Verb phrase

Every sentence must have a verb. To show that a doable activity is happening, action verbs are used. To describe conditions, linking verbs are used. A verb phrase is simply a verb that is more than one word, or a phrase that consists of a verb and its auxiliaries. The auxiliary verb (or helping verb), or the subject, always comes before the main verb.

Examples of phrase verbs

Here are some verb phrase examples with explanation:

  • She has taken the job (auxiliary “has” + main verb “taken”)
  • Mum is making the bed (auxiliary “is” + main verb “making”)
  • Life goes on (subject “life” + main verb “goes on”)
  • Don’t buy that house (auxiliary “don’t” + main verb “buy”)
  • We have to work out a plan (auxiliary “have to” + main verb “work out”)

Other common verb phrases:

Come from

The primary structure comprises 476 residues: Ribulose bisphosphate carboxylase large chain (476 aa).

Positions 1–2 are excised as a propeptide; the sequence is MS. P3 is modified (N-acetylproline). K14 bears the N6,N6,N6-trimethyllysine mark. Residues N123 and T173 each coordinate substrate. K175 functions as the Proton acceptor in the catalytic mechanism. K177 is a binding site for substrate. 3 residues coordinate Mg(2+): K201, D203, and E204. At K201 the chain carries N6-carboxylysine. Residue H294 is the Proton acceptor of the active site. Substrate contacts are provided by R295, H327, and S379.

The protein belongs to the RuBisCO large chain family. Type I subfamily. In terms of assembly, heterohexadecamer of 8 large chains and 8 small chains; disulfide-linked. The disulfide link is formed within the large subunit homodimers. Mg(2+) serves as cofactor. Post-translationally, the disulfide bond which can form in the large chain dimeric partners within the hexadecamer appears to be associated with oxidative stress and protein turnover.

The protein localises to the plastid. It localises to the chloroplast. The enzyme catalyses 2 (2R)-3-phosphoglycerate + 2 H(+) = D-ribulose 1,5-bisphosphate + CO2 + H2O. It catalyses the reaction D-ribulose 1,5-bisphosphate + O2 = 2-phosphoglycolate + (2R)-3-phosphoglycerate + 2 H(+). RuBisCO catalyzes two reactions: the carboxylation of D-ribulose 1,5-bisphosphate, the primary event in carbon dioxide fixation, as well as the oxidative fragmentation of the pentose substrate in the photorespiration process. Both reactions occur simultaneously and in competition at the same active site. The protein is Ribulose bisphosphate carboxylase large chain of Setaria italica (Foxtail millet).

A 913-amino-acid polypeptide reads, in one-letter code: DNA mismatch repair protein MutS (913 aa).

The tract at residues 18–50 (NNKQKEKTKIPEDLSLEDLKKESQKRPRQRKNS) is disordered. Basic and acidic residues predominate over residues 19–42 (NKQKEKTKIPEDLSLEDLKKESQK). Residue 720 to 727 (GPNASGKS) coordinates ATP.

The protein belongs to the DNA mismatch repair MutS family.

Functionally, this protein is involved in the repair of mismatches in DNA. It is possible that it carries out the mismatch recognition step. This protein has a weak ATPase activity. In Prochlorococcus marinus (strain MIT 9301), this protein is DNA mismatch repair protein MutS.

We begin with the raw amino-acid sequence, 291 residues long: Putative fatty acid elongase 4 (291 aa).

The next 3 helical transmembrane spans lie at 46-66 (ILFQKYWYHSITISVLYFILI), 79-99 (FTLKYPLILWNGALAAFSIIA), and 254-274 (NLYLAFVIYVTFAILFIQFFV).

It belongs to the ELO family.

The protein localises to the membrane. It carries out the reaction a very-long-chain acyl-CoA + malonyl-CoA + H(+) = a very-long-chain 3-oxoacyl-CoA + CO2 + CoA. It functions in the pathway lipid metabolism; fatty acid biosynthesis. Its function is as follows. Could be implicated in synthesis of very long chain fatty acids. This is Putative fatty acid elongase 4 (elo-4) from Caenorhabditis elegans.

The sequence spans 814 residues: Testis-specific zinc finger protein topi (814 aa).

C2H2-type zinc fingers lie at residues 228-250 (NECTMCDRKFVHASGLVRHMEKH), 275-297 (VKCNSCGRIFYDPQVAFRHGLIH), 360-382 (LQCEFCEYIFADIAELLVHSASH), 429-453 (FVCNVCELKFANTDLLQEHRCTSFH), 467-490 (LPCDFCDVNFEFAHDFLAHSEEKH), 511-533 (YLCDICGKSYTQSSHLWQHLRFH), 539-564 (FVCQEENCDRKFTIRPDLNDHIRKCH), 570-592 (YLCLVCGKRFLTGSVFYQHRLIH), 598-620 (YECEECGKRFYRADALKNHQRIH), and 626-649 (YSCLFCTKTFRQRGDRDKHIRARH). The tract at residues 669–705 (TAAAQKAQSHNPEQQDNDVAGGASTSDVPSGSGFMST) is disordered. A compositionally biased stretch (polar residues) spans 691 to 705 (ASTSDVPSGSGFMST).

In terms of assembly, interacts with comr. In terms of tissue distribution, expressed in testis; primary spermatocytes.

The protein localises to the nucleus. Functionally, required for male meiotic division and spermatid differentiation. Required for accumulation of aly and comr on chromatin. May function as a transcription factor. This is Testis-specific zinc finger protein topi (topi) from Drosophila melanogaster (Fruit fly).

Come in

Eat out

Go on

Keep on

Look out

Pick up

Move out

Stand up

Write down

Verb phrases are commonly used by writers to great effect. Take the following two sentences:

Sarah opened the car window and handed over her driving license. She sobbed. The policeman was unmoved.

Taken separately, the second two sentences cannot accurately describe what’s going on, as they’re taken out of context. But in the greater context, that of a woman possibly being pulled over for dangerous driving, they make sense. In this instance, they are known as multipart verb phrases.